JOHANNESBURG – This was a truly woeful set of numbers from Sainsbury’s, which if anything is even worse than the latest Kantar data indicated.
After rising 1 percent in the second quarter, like-for-like sales ex-fuel declined 1.1 percent in the thired quarter versus estimates for a roughly 0.3 percent drop. Total retail sales were down 0.4 percent. For the previous six quarters total retail sales were averaging growth well in excess of 1 percent, highlighting the kind of downtick seen in the vital Christmas period. Customers are cautious but Sainsbo's should be doing better.
At a time of gently rising inflation and improving real wages Sainsbury’s ought to be enjoying growth in group sales. There have been for some time question marks over the store offering and presentation, which is starting to look like a persistent problem. Following the Argos takeover and proposal to merge with Asda, there is a clear sense management is taking its eye off the basics, albeit Grocery sales did rise 0.4 percent.
Argos, which has been a real jewel in the crown, really flopped with General Merchandise sales down 2.3 percent. Clothing was also down 0.2 percent. It does appear Argos sales have been a bit softer than the market anticipated despite the rollout of more shop-in-shops in the last six months and the investment in technology.
Discounters are having a big impact
Overall, clearly the discounters are having a big impact, but with the exception of a mega tie-up with Asda it’s hard to see what Sainsbury’s is doing to combat them effectively.
Competition is fierce, but it’s not just discounters like Aldi and Lidl parking their tanks on Sainsbury’s lawn. Sainsbury’s did well when Tesco was facing problems and Morrisons was a long way short of where it is now.
Both of those have undergone impressive turnarounds – the question is whether Sainsbury’s faces up to the fact that in core grocery at least it too needs to turn the ship around. At present it’s putting all it eggs in one basket with the planned Asda merger, but if that fails where does it leave the business?
On the merger, we got 30 minutes of extra time from the CMA but the outlook is murky. It still seems, on balance, likely that the CMA will reject the merger. However, with the rise of discounters one has to ask if the big four is already an anachronism. How the CMA views these discounters within the market competition framework is crucial.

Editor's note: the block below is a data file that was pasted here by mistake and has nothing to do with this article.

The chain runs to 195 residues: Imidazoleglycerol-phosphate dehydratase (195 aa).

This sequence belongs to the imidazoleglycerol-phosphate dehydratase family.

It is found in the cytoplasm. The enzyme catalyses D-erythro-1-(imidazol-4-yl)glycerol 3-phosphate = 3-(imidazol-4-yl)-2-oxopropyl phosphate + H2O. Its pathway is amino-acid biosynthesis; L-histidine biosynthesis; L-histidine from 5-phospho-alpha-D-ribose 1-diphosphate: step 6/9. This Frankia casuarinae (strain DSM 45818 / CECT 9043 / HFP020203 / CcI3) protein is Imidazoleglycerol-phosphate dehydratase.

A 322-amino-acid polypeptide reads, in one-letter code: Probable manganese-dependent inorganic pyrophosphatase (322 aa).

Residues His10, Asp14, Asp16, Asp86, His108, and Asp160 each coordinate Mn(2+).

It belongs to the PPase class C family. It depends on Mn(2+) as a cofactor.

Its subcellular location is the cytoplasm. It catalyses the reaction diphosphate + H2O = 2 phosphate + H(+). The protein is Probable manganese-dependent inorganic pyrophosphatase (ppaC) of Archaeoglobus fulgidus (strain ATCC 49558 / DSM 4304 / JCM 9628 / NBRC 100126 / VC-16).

Ted Baker meanwhile is looking on the front foot despite the controversy around its founder. That aside, sales are positive. Ted Baker, it must be said, is less a UK high street retailer than a global brand that is far less dependent on fickle British consumers than most. Investors should embrace that fact.
Promotions and discounting are affecting margins
Sales rose 12.2 percent, or 10.5 percent on a constant currency basis, in the five weeks through to the start of January. Promotions and discounting are affecting margins but full year results are seen in line with expectations.
Finally Mothercare – where to begin? Yes the transformation programme is underway with cost savings promised. But the sales figures appear very grim indeed, albeit generally the market has accepted it's going to be very choppy sailing until land is sighted.
UK like-for-like sales decline 11.4 percent. Far more worryingly online sales fell a whopping 16.3 percent, impacted management says by ‘lower website footfall’. So it’s not just lower high street footfall these days but also lower website footfall. There has to be fair been a lot less discounting compared to last year.
The store closure programme is ahead of schedule with the plan for 79 UK shops against 137 a year ago. The international market is seen picking up but in the UK the outlook is still very cautious. A fresh warning on profits maybe coming?"
Neil Wilson is chief market analyst at Markets.com
The views expressed here do not necessarily reflect those of Independent Media.
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